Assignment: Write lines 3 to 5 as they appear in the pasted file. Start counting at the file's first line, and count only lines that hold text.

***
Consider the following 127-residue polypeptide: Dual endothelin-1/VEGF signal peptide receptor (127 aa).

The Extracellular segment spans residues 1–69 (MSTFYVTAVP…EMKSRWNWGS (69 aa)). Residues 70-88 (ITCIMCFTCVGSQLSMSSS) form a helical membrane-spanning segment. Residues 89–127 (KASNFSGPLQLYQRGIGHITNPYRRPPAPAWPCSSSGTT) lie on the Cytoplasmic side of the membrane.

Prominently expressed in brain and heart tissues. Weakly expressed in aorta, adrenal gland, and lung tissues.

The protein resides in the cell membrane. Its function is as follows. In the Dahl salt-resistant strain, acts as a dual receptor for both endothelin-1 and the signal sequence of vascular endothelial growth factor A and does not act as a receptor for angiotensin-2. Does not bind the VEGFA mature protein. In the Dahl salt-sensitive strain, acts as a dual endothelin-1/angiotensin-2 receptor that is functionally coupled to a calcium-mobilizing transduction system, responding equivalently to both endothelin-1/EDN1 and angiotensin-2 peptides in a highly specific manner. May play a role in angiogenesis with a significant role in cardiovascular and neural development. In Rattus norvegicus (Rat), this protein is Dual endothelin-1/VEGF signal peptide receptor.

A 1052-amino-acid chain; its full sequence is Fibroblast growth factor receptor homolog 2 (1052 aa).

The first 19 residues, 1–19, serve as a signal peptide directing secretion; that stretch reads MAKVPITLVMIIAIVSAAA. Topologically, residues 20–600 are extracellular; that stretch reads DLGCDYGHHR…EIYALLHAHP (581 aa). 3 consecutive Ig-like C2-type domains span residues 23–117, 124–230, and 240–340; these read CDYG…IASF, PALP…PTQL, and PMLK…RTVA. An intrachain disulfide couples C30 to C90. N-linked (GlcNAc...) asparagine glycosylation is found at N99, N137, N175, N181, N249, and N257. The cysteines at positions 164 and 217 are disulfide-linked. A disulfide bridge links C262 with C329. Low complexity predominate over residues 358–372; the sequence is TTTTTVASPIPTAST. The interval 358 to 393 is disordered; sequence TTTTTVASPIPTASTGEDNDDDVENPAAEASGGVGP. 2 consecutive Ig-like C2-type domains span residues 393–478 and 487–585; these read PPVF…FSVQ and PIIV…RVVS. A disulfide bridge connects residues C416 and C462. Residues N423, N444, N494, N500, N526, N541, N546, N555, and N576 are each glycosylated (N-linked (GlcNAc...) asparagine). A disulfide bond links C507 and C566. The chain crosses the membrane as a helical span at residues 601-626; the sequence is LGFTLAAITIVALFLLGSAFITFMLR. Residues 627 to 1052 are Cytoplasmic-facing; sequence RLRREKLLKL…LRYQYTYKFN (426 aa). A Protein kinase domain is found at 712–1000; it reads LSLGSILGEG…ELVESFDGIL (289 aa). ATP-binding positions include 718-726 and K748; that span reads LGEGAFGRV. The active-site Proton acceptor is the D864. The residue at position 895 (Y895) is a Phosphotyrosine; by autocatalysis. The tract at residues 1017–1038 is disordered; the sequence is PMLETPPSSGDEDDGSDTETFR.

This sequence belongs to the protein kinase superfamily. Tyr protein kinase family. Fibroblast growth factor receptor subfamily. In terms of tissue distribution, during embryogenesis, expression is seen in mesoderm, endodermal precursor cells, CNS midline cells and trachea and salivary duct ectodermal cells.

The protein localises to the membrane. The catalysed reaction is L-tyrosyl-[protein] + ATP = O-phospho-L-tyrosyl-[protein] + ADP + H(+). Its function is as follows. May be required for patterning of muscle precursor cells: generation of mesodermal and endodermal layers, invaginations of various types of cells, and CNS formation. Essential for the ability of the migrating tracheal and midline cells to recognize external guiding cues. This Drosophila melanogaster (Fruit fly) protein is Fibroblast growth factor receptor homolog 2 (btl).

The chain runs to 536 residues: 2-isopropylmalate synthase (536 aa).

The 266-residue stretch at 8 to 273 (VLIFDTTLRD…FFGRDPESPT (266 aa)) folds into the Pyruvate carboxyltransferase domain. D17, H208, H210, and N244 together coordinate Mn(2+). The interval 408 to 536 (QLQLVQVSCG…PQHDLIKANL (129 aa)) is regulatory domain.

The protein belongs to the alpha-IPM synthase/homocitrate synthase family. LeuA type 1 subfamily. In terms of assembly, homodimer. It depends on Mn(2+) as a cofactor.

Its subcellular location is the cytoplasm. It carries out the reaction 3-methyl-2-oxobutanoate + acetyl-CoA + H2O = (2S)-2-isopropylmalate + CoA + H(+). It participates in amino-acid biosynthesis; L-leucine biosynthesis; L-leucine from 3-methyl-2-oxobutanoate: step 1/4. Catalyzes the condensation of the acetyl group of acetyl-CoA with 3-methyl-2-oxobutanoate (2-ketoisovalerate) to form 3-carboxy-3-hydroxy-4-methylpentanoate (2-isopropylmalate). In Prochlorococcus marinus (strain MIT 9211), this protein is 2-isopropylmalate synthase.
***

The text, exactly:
Prominently expressed in brain and heart tissues. Weakly expressed in aorta, adrenal gland, and lung tissues.

The protein resides in the cell membrane. Its function is as follows. In the Dahl salt-resistant strain, acts as a dual receptor for both endothelin-1 and the signal sequence of vascular endothelial growth factor A and does not act as a receptor for angiotensin-2. Does not bind the VEGFA mature protein. In the Dahl salt-sensitive strain, acts as a dual endothelin-1/angiotensin-2 receptor that is functionally coupled to a calcium-mobilizing transduction system, responding equivalently to both endothelin-1/EDN1 and angiotensin-2 peptides in a highly specific manner. May play a role in angiogenesis with a significant role in cardiovascular and neural development. In Rattus norvegicus (Rat), this protein is Dual endothelin-1/VEGF signal peptide receptor.

A 1052-amino-acid chain; its full sequence is Fibroblast growth factor receptor homolog 2 (1052 aa).